Ethnobotany and Indigenous Traditional Knowledge in Brazil: Contributions to Research in Ecopsychology

Maria do Carmo Pereira Santos Tito (Biologist, PhD candidate at the Graduate Program in Environmental Sciences, Federal University of Tocantins, Brazil)
Jonas Carvalho e Silva (PhD in clinical psychology and culture (University of Brasília). German Chancellor Fellow (2019) at the Alexander von Humboldt Foundation /TU Dortmund University, Germany)

Article ID: 2824



This paper is the result of an investigation of the flora and traditional knowledge in the conception of Javaé indigenous people from the Txuiri village located on Bananal Island, Brazil. The objective is to investigate the plants used by these indigenous people, their diverse uses and to understand how traditional knowledge is passed on to new generations. This is a qualitative, descriptive and interdisciplinary survey, whose data collection strategies included the application of semi-structured questionnaires and collection of plants for cataloguing according to Angiosperm Phylogeny Group or APG III (2009). We identified 26 plant species, used for various purposes such as medicinal use, food, construction, craft and cultural, which were deposited in the Herbarium of the Federal University of Tocantins. Roots, stem and leaf are the plant parts most used by the community. The plants mentioned were most frequently found on the banks of the Javaés River and in the backyard of the residences. Significant traditional knowledge of these people about the plants are transmitted to new generations, through visual, orality and experimentation. Ethnobotanical studies strengthen research in ecopsychology while allowing research into the interactions between human populations and plants.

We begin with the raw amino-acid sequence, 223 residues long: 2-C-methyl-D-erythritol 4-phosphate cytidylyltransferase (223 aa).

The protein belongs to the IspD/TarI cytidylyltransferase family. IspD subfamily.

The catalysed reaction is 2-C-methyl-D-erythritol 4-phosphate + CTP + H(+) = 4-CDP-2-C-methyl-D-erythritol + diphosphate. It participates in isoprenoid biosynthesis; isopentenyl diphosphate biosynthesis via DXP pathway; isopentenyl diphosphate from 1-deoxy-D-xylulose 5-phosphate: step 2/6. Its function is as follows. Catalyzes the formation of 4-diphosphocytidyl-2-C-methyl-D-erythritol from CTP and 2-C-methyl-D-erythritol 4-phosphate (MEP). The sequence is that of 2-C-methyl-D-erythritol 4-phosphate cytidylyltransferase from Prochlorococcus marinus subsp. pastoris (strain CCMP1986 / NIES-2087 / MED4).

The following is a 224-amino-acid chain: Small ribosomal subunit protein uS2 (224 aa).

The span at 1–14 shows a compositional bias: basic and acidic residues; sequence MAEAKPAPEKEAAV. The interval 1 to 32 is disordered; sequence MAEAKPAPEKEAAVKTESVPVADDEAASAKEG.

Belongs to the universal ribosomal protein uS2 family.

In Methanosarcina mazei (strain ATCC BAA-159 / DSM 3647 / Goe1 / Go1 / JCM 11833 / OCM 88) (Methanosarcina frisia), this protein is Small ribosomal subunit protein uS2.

Plants;Ecopsychology;Javaé people;Brazil;Traditional knowledge

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